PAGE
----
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Iris Lab: a fully loaded entrepreneurial project

Published on

18 Mar 2024

Bastien Fabre applied for and was awarded an Entrepreneurship grant from the Foundation in February 2023 for the Heliosphere project, now Iris Lab. The aim of this project is to develop and market a wireless power transmission solution for the continuous supply of autonomous systems. 1 year on, where does Iris Lab stand?


What was your ambition with the project?

The Iris Lab project (ex-HELIOSPHERE) aims to develop and market a wireless power transmission solution for the continuous supply of autonomous systems.

Today, the development of autonomous systems (drones, logistics robots, agricultural robots and, in future, lunar rovers) is considerably hampered by the limits imposed by their batteries. These represent both a cumbersome load limiting system performance and a loss of operability linked to recharging. These two constraints are perfectly illustrated by the example of the drone. Indeed, 30% of a drone’s mass is dedicated solely to the battery, limiting the space left available for payloads, all for just 30 min of autonomy. What’s more, innovation in battery technologies, driven by the development of smartphones and then electric cars, has already reached a development plateau in terms of range/weight ratio. A breakthrough technology is therefore needed to remedy this problem. [Iris Lab] aims to free future autonomous systems from cumbersome energy storage, enabling their operators to dedicate their system’s full capacity to the mission.

Can you tell us more about the project?

Bastien Fabre

Iris Lab aims to enable operators of autonomous vehicles to drastically increase their endurance and mobility thanks to an innovative laser power transmission technology. These new capabilities for autonomous systems open the door to a multitude of applications in numerous sectors such as logistics, space and drones. We were able to confirm this urgent need for continuous power supply on the part of manufacturers, through the various exchanges we had with manufacturers and operators of stand-alone systems.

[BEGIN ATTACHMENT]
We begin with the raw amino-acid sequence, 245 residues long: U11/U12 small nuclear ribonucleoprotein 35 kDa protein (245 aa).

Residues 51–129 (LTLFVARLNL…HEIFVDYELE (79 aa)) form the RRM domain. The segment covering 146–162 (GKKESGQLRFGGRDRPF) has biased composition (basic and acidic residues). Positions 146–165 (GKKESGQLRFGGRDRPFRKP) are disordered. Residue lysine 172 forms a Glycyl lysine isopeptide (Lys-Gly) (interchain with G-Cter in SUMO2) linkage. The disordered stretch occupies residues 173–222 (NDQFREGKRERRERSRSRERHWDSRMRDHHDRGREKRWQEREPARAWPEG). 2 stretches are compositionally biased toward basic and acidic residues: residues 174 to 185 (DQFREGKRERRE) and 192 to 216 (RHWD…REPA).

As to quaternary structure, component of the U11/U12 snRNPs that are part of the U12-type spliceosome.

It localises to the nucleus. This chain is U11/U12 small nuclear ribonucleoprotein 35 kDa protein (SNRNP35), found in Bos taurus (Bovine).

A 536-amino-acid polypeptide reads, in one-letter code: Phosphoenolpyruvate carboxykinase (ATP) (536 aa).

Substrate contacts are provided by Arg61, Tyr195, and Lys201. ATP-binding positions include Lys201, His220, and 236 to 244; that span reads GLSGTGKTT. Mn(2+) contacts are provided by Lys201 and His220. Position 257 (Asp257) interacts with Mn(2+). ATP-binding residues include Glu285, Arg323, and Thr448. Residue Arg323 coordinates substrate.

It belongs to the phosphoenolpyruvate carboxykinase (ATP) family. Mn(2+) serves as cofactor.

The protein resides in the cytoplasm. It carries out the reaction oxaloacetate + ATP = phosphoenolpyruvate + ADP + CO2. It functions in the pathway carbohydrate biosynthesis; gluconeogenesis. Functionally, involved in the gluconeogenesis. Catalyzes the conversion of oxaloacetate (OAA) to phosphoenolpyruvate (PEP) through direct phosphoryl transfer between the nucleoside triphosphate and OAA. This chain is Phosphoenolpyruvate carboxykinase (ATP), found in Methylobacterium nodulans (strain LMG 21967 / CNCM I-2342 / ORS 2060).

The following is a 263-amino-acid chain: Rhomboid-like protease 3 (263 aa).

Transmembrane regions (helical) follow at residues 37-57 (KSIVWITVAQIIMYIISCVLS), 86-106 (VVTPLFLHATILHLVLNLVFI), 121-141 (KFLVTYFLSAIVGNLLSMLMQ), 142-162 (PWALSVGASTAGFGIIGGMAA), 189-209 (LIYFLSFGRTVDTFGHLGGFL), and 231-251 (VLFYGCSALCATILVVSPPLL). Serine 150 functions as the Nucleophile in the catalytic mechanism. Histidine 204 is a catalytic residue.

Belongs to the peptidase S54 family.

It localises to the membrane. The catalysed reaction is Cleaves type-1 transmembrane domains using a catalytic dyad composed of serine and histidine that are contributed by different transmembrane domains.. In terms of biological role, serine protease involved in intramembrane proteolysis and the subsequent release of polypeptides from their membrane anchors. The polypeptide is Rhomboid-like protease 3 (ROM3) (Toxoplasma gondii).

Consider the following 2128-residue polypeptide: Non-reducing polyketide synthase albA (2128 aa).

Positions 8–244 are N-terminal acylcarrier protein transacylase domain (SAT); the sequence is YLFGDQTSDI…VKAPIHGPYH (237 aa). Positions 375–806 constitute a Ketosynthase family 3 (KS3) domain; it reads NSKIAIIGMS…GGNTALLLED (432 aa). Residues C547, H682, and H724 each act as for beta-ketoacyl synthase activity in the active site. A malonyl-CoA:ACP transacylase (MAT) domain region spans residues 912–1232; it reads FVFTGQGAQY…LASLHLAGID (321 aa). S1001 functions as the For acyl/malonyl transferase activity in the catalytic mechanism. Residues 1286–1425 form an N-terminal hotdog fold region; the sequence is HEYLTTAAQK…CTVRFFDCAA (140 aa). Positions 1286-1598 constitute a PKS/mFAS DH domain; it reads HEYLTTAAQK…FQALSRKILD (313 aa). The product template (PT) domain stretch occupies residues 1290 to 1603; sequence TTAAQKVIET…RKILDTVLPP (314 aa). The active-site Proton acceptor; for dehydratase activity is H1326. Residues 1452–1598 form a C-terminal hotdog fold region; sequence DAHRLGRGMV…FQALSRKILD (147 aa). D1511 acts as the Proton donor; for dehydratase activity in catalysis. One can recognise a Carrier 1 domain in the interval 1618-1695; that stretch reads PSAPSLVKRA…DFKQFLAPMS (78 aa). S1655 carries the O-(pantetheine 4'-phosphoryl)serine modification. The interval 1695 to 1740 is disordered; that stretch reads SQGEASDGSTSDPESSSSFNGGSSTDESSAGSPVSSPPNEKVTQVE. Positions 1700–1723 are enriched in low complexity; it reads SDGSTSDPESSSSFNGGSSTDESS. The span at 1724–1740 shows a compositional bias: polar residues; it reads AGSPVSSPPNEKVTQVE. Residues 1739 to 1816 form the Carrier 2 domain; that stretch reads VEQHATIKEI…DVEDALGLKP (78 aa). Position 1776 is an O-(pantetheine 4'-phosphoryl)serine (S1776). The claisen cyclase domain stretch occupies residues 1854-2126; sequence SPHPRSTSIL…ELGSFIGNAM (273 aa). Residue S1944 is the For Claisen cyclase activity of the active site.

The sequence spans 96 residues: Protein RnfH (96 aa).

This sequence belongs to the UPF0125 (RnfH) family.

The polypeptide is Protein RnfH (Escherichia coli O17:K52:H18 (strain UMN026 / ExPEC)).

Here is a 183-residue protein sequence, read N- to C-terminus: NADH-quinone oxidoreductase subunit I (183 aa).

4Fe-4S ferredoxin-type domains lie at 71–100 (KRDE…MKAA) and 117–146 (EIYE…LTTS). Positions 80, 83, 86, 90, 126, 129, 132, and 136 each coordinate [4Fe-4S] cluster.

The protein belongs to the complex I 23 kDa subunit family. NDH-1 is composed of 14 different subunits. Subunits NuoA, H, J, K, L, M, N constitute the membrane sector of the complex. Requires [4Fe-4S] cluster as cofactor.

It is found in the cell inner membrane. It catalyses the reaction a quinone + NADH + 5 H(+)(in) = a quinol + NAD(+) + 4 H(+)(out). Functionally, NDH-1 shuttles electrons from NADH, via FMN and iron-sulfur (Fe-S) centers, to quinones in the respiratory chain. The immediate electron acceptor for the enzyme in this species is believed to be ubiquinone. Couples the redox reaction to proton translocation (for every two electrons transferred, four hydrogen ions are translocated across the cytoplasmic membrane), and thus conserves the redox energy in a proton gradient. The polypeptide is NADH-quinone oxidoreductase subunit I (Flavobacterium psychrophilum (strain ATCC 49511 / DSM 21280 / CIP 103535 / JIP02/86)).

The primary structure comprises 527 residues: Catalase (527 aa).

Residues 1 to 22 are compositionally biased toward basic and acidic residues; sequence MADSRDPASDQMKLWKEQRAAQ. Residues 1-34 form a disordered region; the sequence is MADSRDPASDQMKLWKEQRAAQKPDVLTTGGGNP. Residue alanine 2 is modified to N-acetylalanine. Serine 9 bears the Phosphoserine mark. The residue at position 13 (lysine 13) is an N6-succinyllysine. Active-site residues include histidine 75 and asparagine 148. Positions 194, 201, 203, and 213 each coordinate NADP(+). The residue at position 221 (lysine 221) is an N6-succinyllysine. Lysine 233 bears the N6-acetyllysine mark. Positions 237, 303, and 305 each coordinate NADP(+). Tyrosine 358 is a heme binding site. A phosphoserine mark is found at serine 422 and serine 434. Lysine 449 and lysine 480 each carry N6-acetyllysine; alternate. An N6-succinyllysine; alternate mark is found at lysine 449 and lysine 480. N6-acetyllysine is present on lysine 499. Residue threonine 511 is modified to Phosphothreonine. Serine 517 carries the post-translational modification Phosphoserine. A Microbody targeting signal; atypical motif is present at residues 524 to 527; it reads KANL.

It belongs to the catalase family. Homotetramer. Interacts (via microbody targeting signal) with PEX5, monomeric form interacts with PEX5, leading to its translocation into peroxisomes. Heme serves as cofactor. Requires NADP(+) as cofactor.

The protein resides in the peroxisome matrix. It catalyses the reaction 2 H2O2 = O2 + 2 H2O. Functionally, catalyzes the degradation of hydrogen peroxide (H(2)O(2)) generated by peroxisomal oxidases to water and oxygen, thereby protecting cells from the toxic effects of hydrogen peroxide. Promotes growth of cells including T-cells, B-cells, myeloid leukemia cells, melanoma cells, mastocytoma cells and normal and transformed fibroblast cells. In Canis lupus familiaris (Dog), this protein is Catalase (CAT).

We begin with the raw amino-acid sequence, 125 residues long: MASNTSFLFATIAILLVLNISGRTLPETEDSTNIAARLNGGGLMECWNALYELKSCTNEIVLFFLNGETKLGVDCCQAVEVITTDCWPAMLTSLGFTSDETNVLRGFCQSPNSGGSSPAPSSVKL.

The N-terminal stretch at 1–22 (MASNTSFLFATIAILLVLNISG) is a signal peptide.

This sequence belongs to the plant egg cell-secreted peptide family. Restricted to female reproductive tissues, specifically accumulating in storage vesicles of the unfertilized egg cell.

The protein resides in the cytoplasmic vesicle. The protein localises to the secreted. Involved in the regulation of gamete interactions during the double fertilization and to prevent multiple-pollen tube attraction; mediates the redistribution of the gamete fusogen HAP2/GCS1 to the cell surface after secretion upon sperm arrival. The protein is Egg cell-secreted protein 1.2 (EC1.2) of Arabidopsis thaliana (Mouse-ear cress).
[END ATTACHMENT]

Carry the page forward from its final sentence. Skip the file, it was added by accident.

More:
Light as an energy source is already harnessed by photovoltaic (PV) panels, which convert the sun’s light energy into electrical energy. The same conversion mechanism can be used with an artificial light source. The innovation lies in the ability to judiciously match the light source with the photovoltaic receiver, so as to achieve much higher conversion efficiencies and thus be able to offer compact, lightweight converters that are perfectly suited to the constraints of stand-alone systems.

The solution we are proposing consists of a ground-based laser transmitter pointing at a photovoltaic receiver onboard the stand-alone system. The aim is to supply this system continuously with a light source adapted to atmospheric transparency windows, particularly for long-distance applications. In this dossier, we focus on the most accessible application case, low/medium range terrestrial applications, where the objective is low source and sensor costs. In the spatial context, the issues will be different, particularly in the long-distance sector.

How did the implementation go?

To kick-start the development of our technical solution, we decided to build an initial demonstrator over a 6-month period as part of the PIE (Projets Ingénierie et Entreprise) program. This enabled us to prove the feasibility of our concept. The prototype is a simplified version of the final product, with the aim of transmitting low power to a drone in flight over a limited distance. The aim of this proof of concept is to verify our ability to overcome two of the three technological hurdles involved in our target product: the ability to track a target accurately, and the safety of the environment around the laser. The final challenge, the development of a high-efficiency photovoltaic cell for laser-electric power conversion, will be addressed by our second prototype in 2024.